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How do outside fellowships work?

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I'm currently applying for a government grant through a PhD program that I'm interviewing at. The school invited me to apply to this program, though I have yet to be officially accepted by them. Does my success in securing extra funding help my chances of being accepted? Will the outside grant's decision timeline be made in accordance with the well-known timeline of PhD acceptances (as in, before April 15th)?


Anyone with info about this, I would greatly appreciate some answers. Thanks!

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Hi DontHate. 


I would say that if the school guarantees five years of funding on their website (many top schools do), then your admission should not be dependent on your securing outside fellowship support. In any case, I can only read the fact that they want/are having you to apply "through" their program (how exactly does that even work before your being accepted?) as a good sign. Does the government grant happen to be FLAS? 


If the school does not guarantee funding for all of its admitted candidates, then it may be a good sign in the sense that they want you, but qualified by the fact that they may not have enough funding to admit you or simply want a good candidate at a lower cost. Should you secure external funding, the school may be able to decrease the amount of base stipend that they give you unless the fellowship specifies that their funding should be used as a "top-off" grant simply administered through the university you choose to attend.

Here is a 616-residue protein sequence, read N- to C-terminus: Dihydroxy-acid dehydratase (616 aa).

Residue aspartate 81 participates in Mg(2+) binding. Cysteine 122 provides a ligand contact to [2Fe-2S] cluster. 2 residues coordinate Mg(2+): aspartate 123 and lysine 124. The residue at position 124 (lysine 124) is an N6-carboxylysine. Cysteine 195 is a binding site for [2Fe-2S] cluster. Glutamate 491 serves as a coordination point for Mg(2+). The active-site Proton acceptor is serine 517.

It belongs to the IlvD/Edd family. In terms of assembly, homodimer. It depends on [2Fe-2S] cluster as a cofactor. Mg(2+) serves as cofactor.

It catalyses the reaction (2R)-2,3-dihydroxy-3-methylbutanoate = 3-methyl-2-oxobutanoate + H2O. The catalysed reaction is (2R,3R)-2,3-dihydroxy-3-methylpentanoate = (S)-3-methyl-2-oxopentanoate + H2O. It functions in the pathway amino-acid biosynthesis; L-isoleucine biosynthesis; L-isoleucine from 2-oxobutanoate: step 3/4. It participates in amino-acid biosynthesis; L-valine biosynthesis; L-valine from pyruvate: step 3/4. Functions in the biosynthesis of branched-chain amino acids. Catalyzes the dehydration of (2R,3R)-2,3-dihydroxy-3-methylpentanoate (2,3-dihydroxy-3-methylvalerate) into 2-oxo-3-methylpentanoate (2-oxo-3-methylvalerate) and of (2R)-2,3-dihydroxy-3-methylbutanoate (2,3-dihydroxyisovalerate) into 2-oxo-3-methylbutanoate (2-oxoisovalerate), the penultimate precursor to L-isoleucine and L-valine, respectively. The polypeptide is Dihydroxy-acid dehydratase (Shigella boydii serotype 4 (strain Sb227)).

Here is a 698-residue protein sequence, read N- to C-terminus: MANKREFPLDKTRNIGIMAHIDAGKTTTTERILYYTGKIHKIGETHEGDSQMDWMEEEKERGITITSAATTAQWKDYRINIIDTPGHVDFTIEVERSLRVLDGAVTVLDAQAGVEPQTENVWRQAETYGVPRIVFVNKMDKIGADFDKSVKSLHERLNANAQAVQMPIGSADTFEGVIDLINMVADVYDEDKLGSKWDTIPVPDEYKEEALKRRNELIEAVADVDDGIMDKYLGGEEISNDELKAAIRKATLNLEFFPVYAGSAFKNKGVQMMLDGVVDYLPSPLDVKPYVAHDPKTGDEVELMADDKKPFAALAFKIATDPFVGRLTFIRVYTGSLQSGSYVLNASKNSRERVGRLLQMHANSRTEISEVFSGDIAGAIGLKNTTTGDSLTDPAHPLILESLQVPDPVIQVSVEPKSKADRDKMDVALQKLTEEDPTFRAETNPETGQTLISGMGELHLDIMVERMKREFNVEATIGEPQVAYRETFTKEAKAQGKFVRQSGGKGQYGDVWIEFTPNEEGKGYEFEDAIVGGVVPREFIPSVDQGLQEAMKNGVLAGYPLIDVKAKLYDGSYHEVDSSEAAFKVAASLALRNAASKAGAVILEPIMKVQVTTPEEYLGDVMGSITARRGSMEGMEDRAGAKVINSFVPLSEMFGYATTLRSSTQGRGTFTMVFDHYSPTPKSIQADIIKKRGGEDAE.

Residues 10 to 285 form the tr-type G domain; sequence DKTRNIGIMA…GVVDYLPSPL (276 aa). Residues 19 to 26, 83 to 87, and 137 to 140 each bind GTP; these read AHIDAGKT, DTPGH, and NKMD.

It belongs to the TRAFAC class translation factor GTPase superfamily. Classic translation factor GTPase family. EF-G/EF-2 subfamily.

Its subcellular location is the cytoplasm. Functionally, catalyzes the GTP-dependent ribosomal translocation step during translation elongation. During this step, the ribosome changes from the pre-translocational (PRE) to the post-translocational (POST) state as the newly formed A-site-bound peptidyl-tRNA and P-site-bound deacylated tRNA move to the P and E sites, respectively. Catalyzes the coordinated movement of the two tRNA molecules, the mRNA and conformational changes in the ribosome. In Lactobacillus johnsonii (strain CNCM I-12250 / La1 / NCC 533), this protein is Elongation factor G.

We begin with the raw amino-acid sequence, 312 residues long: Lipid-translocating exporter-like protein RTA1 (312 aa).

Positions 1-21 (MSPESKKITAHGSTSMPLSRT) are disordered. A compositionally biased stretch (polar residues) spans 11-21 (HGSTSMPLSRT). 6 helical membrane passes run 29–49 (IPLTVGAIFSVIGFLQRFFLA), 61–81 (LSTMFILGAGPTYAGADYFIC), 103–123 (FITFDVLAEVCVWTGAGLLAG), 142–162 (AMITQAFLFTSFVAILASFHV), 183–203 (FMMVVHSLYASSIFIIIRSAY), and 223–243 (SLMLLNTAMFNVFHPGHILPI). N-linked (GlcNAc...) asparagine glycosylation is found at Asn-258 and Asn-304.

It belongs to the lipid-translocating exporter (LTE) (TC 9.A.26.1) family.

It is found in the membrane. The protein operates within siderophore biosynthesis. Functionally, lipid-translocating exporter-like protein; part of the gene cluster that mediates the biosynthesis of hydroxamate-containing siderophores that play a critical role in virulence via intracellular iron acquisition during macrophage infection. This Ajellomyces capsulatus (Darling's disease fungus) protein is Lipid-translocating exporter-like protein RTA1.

I've secure some outside funding and this is all I can really contribute. Knowing what kind of school is in question might help, but from what I've heard suggestions to apply for FLAS or any fellowship, for that matter, are only a good sign. Money in academia is symbolic, as someone elsewhere on GradCafe wrote, and having external funding (or being asked to apply for such funding) is a sign of recognition of your potential for scholarship. Good luck!

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